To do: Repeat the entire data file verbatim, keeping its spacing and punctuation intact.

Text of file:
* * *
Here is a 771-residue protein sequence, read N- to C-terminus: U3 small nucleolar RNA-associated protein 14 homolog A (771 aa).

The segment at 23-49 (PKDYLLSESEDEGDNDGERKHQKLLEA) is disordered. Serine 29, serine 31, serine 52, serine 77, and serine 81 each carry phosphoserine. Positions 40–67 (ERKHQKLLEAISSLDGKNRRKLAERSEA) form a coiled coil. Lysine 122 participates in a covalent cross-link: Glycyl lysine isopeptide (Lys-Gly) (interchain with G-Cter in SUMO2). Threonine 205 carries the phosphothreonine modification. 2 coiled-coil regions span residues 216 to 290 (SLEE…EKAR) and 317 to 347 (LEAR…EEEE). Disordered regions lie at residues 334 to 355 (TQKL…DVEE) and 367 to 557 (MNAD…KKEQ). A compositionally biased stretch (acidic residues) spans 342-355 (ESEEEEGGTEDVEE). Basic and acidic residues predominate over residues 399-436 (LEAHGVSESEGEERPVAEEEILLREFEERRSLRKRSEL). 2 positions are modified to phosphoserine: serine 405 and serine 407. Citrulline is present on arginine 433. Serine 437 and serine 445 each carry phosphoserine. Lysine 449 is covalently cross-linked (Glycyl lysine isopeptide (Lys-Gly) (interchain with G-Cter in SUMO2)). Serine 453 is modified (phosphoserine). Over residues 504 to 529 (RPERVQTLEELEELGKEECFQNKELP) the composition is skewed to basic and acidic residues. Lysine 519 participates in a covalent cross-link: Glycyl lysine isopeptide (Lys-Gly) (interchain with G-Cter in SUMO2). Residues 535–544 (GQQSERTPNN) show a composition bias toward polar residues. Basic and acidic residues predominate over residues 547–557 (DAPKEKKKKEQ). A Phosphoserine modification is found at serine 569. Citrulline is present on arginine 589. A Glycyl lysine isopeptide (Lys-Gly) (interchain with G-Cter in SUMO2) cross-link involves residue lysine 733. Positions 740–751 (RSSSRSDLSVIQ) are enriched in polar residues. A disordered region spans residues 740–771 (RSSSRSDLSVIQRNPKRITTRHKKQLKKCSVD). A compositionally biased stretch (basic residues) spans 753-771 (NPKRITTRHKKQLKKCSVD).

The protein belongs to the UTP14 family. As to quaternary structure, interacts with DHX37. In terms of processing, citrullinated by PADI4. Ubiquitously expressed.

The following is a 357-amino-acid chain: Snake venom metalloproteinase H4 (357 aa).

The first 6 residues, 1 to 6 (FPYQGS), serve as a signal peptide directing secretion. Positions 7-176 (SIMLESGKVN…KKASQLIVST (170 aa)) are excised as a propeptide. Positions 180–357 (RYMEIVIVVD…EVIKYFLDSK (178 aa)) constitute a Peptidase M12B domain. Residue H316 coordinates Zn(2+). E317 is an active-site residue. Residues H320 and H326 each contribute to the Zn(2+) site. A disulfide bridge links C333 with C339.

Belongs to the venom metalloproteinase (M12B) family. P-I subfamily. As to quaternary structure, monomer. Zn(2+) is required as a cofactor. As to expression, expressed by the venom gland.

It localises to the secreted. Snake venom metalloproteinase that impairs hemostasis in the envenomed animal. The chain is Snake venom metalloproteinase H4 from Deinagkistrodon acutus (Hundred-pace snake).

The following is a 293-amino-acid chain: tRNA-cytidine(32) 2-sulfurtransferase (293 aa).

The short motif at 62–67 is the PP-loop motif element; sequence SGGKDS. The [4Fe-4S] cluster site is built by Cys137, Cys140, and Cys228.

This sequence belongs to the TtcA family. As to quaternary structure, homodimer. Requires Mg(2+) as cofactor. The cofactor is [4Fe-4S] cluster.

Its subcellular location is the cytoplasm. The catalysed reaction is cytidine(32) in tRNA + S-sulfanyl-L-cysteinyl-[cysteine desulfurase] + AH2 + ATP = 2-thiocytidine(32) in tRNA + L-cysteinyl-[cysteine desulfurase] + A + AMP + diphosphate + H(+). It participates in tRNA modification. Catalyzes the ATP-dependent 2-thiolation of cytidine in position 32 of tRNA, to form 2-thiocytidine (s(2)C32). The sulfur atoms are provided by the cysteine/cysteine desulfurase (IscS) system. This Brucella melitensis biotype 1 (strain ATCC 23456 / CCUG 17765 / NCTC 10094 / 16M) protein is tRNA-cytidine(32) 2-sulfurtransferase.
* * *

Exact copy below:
Here is a 771-residue protein sequence, read N- to C-terminus: U3 small nucleolar RNA-associated protein 14 homolog A (771 aa).

The segment at 23-49 (PKDYLLSESEDEGDNDGERKHQKLLEA) is disordered. Serine 29, serine 31, serine 52, serine 77, and serine 81 each carry phosphoserine. Positions 40–67 (ERKHQKLLEAISSLDGKNRRKLAERSEA) form a coiled coil. Lysine 122 participates in a covalent cross-link: Glycyl lysine isopeptide (Lys-Gly) (interchain with G-Cter in SUMO2). Threonine 205 carries the phosphothreonine modification. 2 coiled-coil regions span residues 216 to 290 (SLEE…EKAR) and 317 to 347 (LEAR…EEEE). Disordered regions lie at residues 334 to 355 (TQKL…DVEE) and 367 to 557 (MNAD…KKEQ). A compositionally biased stretch (acidic residues) spans 342-355 (ESEEEEGGTEDVEE). Basic and acidic residues predominate over residues 399-436 (LEAHGVSESEGEERPVAEEEILLREFEERRSLRKRSEL). 2 positions are modified to phosphoserine: serine 405 and serine 407. Citrulline is present on arginine 433. Serine 437 and serine 445 each carry phosphoserine. Lysine 449 is covalently cross-linked (Glycyl lysine isopeptide (Lys-Gly) (interchain with G-Cter in SUMO2)). Serine 453 is modified (phosphoserine). Over residues 504 to 529 (RPERVQTLEELEELGKEECFQNKELP) the composition is skewed to basic and acidic residues. Lysine 519 participates in a covalent cross-link: Glycyl lysine isopeptide (Lys-Gly) (interchain with G-Cter in SUMO2). Residues 535–544 (GQQSERTPNN) show a composition bias toward polar residues. Basic and acidic residues predominate over residues 547–557 (DAPKEKKKKEQ). A Phosphoserine modification is found at serine 569. Citrulline is present on arginine 589. A Glycyl lysine isopeptide (Lys-Gly) (interchain with G-Cter in SUMO2) cross-link involves residue lysine 733. Positions 740–751 (RSSSRSDLSVIQ) are enriched in polar residues. A disordered region spans residues 740–771 (RSSSRSDLSVIQRNPKRITTRHKKQLKKCSVD). A compositionally biased stretch (basic residues) spans 753-771 (NPKRITTRHKKQLKKCSVD).

The protein belongs to the UTP14 family. As to quaternary structure, interacts with DHX37. In terms of processing, citrullinated by PADI4. Ubiquitously expressed.

The following is a 357-amino-acid chain: Snake venom metalloproteinase H4 (357 aa).

The first 6 residues, 1 to 6 (FPYQGS), serve as a signal peptide directing secretion. Positions 7-176 (SIMLESGKVN…KKASQLIVST (170 aa)) are excised as a propeptide. Positions 180–357 (RYMEIVIVVD…EVIKYFLDSK (178 aa)) constitute a Peptidase M12B domain. Residue H316 coordinates Zn(2+). E317 is an active-site residue. Residues H320 and H326 each contribute to the Zn(2+) site. A disulfide bridge links C333 with C339.

Belongs to the venom metalloproteinase (M12B) family. P-I subfamily. As to quaternary structure, monomer. Zn(2+) is required as a cofactor. As to expression, expressed by the venom gland.

It localises to the secreted. Snake venom metalloproteinase that impairs hemostasis in the envenomed animal. The chain is Snake venom metalloproteinase H4 from Deinagkistrodon acutus (Hundred-pace snake).

The following is a 293-amino-acid chain: tRNA-cytidine(32) 2-sulfurtransferase (293 aa).

The short motif at 62–67 is the PP-loop motif element; sequence SGGKDS. The [4Fe-4S] cluster site is built by Cys137, Cys140, and Cys228.

This sequence belongs to the TtcA family. As to quaternary structure, homodimer. Requires Mg(2+) as cofactor. The cofactor is [4Fe-4S] cluster.

Its subcellular location is the cytoplasm. The catalysed reaction is cytidine(32) in tRNA + S-sulfanyl-L-cysteinyl-[cysteine desulfurase] + AH2 + ATP = 2-thiocytidine(32) in tRNA + L-cysteinyl-[cysteine desulfurase] + A + AMP + diphosphate + H(+). It participates in tRNA modification. Catalyzes the ATP-dependent 2-thiolation of cytidine in position 32 of tRNA, to form 2-thiocytidine (s(2)C32). The sulfur atoms are provided by the cysteine/cysteine desulfurase (IscS) system. This Brucella melitensis biotype 1 (strain ATCC 23456 / CCUG 17765 / NCTC 10094 / 16M) protein is tRNA-cytidine(32) 2-sulfurtransferase.